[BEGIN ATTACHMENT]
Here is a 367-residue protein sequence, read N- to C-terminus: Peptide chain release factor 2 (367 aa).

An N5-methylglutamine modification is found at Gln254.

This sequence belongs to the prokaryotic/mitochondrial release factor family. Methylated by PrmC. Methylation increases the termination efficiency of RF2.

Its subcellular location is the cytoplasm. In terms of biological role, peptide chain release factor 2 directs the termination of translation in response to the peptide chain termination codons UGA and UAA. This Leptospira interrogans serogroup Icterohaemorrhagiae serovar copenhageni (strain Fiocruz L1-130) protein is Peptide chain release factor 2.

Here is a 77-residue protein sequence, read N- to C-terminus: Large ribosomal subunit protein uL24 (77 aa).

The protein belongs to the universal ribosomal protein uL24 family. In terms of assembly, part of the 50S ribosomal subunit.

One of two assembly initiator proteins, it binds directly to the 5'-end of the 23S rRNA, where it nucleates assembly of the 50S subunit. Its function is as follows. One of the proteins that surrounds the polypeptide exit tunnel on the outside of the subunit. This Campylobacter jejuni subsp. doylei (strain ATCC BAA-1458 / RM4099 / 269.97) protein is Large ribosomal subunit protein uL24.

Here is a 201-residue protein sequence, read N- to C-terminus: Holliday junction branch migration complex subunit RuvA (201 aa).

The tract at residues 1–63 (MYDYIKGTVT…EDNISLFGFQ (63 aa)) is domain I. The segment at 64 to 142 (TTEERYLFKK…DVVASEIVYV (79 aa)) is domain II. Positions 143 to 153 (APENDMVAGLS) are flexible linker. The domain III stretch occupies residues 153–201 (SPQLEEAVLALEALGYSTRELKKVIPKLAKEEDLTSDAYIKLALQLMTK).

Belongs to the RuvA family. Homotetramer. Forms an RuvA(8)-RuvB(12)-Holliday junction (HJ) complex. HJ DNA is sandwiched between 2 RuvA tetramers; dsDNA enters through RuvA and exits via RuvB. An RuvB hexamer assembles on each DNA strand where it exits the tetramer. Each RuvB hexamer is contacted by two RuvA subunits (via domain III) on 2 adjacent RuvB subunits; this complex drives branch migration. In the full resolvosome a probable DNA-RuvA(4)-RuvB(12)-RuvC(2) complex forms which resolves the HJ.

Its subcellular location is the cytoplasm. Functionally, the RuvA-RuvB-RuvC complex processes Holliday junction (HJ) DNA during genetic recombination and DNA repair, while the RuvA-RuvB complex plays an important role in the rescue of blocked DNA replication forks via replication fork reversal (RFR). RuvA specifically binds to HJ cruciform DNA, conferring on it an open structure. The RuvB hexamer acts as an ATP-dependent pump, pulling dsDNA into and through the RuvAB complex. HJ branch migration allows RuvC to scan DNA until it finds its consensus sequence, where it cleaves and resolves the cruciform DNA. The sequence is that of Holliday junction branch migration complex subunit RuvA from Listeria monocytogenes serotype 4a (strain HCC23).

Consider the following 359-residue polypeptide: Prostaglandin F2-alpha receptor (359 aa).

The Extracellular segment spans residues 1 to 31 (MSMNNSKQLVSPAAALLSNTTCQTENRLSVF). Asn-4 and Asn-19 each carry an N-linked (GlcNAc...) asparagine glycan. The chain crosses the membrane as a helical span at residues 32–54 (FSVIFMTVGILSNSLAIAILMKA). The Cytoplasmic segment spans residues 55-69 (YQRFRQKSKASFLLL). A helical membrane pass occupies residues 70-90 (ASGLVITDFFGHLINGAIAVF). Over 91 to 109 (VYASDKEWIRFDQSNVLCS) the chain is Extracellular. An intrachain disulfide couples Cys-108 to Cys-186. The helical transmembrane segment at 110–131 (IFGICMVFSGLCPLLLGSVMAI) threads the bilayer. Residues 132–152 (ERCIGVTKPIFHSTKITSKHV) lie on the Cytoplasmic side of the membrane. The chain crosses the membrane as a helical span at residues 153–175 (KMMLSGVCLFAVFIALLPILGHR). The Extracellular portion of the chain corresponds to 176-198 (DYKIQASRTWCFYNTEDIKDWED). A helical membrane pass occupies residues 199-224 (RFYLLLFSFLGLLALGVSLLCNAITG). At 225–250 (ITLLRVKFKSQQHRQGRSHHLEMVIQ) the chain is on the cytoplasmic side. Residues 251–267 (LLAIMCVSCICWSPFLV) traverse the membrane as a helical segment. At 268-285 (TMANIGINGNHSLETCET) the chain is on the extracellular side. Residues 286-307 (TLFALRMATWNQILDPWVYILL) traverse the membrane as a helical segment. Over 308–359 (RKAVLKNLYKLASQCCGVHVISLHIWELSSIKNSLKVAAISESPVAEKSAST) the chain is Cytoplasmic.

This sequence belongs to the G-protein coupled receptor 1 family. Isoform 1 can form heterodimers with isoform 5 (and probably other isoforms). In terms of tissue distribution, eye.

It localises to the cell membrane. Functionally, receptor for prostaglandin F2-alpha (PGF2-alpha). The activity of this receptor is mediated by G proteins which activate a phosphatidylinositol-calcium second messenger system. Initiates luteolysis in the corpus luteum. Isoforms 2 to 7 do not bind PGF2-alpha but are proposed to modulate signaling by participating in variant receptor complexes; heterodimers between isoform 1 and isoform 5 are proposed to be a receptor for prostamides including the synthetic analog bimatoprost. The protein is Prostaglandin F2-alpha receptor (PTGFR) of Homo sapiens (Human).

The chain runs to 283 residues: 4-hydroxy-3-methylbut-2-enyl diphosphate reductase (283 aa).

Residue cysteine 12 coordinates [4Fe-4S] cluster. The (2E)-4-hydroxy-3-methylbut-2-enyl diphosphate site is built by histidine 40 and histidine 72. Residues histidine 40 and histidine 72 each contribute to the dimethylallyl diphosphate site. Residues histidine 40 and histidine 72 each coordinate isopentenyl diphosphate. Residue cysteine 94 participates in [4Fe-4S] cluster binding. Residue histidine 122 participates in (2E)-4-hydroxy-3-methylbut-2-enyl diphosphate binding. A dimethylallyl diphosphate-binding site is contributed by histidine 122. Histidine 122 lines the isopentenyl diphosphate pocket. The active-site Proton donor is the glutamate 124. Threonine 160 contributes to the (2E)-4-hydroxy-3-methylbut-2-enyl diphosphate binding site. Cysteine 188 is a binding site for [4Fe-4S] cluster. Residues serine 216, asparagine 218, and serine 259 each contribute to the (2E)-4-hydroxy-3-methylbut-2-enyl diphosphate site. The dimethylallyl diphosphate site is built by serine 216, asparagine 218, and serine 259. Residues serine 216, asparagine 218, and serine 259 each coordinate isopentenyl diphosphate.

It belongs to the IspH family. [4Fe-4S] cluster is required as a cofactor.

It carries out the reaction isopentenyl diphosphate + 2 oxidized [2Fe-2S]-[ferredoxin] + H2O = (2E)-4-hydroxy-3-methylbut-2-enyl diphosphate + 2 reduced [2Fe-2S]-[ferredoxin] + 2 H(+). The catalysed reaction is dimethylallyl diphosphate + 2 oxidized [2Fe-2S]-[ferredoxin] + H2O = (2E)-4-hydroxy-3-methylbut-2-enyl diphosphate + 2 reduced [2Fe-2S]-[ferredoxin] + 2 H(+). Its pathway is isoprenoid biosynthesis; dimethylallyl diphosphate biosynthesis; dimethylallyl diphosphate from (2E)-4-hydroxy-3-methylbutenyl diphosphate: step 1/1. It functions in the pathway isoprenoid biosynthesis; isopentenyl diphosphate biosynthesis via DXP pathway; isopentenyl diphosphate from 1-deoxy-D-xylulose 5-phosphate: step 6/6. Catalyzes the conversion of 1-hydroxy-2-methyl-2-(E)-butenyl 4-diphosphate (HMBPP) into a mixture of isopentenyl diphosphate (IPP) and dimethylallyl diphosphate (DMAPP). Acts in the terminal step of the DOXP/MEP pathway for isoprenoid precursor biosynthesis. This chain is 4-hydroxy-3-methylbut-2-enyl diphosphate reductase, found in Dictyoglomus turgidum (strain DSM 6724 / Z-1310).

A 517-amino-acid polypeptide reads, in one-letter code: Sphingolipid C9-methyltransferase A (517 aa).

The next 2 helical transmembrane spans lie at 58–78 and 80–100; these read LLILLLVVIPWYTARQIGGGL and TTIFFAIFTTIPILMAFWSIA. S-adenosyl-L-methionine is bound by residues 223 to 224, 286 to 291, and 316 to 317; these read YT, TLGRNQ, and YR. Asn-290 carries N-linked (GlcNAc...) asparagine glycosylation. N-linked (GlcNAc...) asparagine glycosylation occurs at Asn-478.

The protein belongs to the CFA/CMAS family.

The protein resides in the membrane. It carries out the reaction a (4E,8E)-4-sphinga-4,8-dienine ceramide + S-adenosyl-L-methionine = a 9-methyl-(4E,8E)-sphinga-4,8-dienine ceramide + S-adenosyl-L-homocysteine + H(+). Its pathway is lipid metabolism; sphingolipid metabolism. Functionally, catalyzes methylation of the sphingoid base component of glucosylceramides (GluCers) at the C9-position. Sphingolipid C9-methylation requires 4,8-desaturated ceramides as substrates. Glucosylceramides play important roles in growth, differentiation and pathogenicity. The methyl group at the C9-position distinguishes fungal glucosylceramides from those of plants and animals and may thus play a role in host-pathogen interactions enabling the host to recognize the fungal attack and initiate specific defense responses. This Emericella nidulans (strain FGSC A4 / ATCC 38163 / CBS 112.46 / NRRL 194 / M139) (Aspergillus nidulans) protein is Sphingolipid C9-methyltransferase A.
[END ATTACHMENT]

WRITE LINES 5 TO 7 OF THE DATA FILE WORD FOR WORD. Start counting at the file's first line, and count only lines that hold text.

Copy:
Here is a 77-residue protein sequence, read N- to C-terminus: Large ribosomal subunit protein uL24 (77 aa).

The protein belongs to the universal ribosomal protein uL24 family. In terms of assembly, part of the 50S ribosomal subunit.

One of two assembly initiator proteins, it binds directly to the 5'-end of the 23S rRNA, where it nucleates assembly of the 50S subunit. Its function is as follows. One of the proteins that surrounds the polypeptide exit tunnel on the outside of the subunit. This Campylobacter jejuni subsp. doylei (strain ATCC BAA-1458 / RM4099 / 269.97) protein is Large ribosomal subunit protein uL24.